Film Review - A Thief, A Kid & A Killer
"a lie is not necessarily good or bad. It's how you use it..."
Remember when you had to stand in front of the class on any given school day and give a life story about the past week or the week ahead? Well it's Maximos' turn and his story will leave your eyes wide open and jaw hitting the ground in disbelief.
Maximo and his mum are struggling with a recently family tragedy, which has been affecting his performance at school and his mum having to work longer hours. So, when he arrives home and finds someone in his bedroom, who is equally surprised to find someone in the room, alarm bells start ringing in each others head, whilst they try to work out what to do. Max (Arvy Cesar Viduya) is roughly 9 and has come from school, Nico (Felix Roco - Clash, The Tapes) on the other hand is a fugitive, on the run with his cousin and partner in crime, after a jewellery heist didn't go as planned, and two corrupt cops are on the hunt for their share of the loot.
At its core, it's a funny and charming film with a developing bond between 'the thief' and 'the kid'. The thief is from the improvised slums of Tondo and like most in his situation, just wants a better life, away from the cruel trappings of poverty, crime and drugs. The kid, has led a comfortable life up until now is heading for life in the slums. As Nico points out '...it sucks waking up at 6am to dig through peoples filthy trash to collect tin cans...its gonna be harder on you, because you started with money.' So there is a strong sense of sympathy and self-reflection, knowing the difference between realities, holding out in a living complex with hot water and electricity, even going to school with clean clothes, contrast to the lack of opportunities for any kid growing up in the slums, unless you want to end up in Nicos' position; scavenging his surrounds looking for a way out.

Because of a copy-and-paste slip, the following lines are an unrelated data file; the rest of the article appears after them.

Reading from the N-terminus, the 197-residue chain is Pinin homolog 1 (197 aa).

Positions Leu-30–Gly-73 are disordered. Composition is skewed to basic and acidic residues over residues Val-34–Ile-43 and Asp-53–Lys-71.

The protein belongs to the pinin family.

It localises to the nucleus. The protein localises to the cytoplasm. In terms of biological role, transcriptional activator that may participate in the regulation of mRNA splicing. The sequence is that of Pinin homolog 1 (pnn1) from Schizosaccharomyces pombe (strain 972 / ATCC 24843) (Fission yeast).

It's at this point we are introduced to Lloyd (Jeffrey Quizon - Goyo: Ang Batang Heneral), who like his cousin Nico is also looking for a better life, but drugs and police corruption are holding him back. Leaving him between a rock and a hard place.
Although the film stays some what light, Lloyds presence does give the movie a slightly darker shift, as we get more into the complexities of the double-crossing, blackmail, police corruption and the undercurrents of emotions, which drives each of the adult men in the film to do what they to; love, jealousy, greed and power. In fact, it would be fair to say, even Max finds a sense of peace and guidance through his interactions with Nico, despite being held as a hostage.
The overall story is really good, with some funny comedy moments, like when Nico gets in trouble and Lloyd has to get him out of situations, or when the cops think about what they will do with their share of money, so it's an easy and entertaining watch. The color grading helps too, as scenes really 'pop' out of the screen vibrantly. However, I would say its man downfall is the score. The opening title music is cheesy Sum 41 style pop punk, which gave me doubts about how good the film might be, but in reality that's a very minor and personal issue and it doesn't continue throughout, although the rest of films score doesn't seem to fit the overall tone of scenes or the film in general, which is a pity.
Director: Nathan Adolfson
Cast: Felix Roco, Jeffrey Quizon, Arvy Cesar Viduya
Language: Tagalog and English
Genre: Crime comedy
Available to stream on the Terracotta's VOD